- Drink wine with water on the side — If you don’t have another drink available, you’ll drink wine because you’re thirsty and end up having too much. Keep lemon water or seltzer on the table as well and alternate between the wine and water.
- Red wine is loaded with antioxidants, particularly flavonoids like quercetin and resveratrol. These antioxidants boost many of the body’s processes but are particularly revered for improving heart health. These compounds enhance the benefits of red wine.
- Other health benefits of red wine include its ability to improve cholesterol, fight free radical damage, help manage diabetes, fight obesity and prevent cognitive decline.
- There’s research that suggests that wine consumption in general is more beneficial than consuming beer or liquor, and red wine contains higher levels of antioxidants than white wine. That’s why the benefits of red wine are greater than white wine benefits.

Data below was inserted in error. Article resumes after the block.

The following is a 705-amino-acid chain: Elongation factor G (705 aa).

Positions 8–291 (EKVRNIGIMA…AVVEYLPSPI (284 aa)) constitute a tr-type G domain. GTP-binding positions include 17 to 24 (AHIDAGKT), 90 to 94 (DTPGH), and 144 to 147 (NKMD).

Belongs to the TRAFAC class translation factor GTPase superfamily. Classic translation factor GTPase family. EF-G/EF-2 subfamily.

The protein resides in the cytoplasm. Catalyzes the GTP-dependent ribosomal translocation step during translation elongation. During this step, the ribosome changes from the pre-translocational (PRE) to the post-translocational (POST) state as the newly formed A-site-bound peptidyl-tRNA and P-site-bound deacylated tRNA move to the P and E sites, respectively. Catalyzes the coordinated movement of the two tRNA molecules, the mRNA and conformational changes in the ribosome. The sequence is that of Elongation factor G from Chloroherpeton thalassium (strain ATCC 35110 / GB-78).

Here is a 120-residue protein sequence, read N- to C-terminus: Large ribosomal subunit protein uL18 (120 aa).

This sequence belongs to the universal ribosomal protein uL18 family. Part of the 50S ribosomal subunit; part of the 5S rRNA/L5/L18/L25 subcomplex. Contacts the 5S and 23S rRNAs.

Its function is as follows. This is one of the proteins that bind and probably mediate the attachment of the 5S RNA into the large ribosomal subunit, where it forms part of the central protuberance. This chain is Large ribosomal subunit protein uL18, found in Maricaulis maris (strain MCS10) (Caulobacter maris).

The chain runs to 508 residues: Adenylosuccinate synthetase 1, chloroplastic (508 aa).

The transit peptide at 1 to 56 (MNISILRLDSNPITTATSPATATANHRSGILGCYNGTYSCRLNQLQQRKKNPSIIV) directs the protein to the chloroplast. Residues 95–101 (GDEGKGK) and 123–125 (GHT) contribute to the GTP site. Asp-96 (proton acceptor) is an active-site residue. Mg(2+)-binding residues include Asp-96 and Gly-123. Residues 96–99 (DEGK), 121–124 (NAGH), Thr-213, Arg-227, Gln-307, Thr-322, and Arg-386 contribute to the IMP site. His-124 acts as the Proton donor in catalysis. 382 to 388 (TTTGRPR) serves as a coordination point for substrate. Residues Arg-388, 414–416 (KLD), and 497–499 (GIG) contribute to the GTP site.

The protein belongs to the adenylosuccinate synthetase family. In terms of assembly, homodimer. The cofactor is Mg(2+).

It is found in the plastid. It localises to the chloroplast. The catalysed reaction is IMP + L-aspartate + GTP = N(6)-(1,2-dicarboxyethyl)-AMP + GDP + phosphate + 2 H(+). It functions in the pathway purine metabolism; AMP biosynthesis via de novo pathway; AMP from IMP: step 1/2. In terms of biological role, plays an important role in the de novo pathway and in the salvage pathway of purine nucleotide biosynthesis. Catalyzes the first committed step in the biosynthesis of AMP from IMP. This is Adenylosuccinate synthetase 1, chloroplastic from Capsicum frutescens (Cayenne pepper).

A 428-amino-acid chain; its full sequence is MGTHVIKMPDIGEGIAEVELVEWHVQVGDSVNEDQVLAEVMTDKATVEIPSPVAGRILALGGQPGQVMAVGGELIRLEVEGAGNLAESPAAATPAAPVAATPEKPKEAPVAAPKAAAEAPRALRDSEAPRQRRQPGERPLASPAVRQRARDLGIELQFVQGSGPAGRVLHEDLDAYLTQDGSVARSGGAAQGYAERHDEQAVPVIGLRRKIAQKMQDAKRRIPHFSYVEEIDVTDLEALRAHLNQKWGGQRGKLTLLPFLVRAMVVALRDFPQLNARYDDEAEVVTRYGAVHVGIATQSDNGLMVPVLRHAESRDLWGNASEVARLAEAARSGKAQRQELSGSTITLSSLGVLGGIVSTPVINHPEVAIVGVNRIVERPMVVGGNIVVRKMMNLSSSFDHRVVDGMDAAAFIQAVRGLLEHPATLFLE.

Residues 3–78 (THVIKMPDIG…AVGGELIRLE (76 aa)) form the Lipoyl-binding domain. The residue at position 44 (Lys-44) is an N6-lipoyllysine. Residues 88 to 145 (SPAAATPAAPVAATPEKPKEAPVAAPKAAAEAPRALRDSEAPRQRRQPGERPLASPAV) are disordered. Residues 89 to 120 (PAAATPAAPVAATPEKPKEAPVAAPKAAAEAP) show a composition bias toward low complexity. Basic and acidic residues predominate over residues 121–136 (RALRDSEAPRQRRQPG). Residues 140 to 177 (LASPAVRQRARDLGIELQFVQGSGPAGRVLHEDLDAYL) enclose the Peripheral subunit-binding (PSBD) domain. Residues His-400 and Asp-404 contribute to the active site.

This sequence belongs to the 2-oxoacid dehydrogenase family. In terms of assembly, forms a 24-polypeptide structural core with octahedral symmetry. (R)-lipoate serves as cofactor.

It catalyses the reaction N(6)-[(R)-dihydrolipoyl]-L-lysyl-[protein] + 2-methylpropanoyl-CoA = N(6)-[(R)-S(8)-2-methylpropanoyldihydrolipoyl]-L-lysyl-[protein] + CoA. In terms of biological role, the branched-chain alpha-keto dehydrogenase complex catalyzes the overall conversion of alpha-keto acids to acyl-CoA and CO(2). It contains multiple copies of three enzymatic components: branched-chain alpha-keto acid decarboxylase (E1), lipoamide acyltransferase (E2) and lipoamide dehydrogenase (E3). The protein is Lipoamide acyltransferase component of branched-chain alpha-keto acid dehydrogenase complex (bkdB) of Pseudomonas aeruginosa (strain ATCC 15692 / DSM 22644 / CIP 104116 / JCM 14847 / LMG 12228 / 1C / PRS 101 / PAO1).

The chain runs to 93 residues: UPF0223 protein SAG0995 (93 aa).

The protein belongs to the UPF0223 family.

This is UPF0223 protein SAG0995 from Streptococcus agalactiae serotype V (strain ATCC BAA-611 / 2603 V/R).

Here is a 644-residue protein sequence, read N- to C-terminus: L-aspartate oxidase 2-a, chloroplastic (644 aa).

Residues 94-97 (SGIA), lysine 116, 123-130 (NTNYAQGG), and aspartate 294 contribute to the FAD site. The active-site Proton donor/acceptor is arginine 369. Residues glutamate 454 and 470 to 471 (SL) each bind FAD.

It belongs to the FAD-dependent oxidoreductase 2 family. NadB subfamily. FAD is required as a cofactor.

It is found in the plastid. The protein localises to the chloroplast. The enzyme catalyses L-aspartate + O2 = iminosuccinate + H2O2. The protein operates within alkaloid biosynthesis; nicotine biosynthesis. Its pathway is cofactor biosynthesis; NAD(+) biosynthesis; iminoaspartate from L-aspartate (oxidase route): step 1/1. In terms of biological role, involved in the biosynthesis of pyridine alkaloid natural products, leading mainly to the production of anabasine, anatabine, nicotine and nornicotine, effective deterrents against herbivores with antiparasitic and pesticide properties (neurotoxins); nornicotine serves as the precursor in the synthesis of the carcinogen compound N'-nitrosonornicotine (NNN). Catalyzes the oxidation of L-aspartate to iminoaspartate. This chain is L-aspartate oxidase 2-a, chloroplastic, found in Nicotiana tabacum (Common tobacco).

- The darker the wine, the higher the antioxidant content, and research points to pinot noir as the red wine with the highest antioxidant levels. Thus, pinot noir is a great choice to drink in order to get the benefits of red wine.
- It’s important to note that more wine doesn’t mean greater health benefits of red wine. Despite the healthy properties in red wine, the alcohol itself is actually a neurotoxin, meaning it can poison your brain and tax your liver, among other bodily systems. This being said, it’s best to drink small amounts of wine now and then. Don’t exceed five glasses per week and no more than two in one day. This is the best way to get the benefits of red wine without counteracting them by too much alcohol consumption.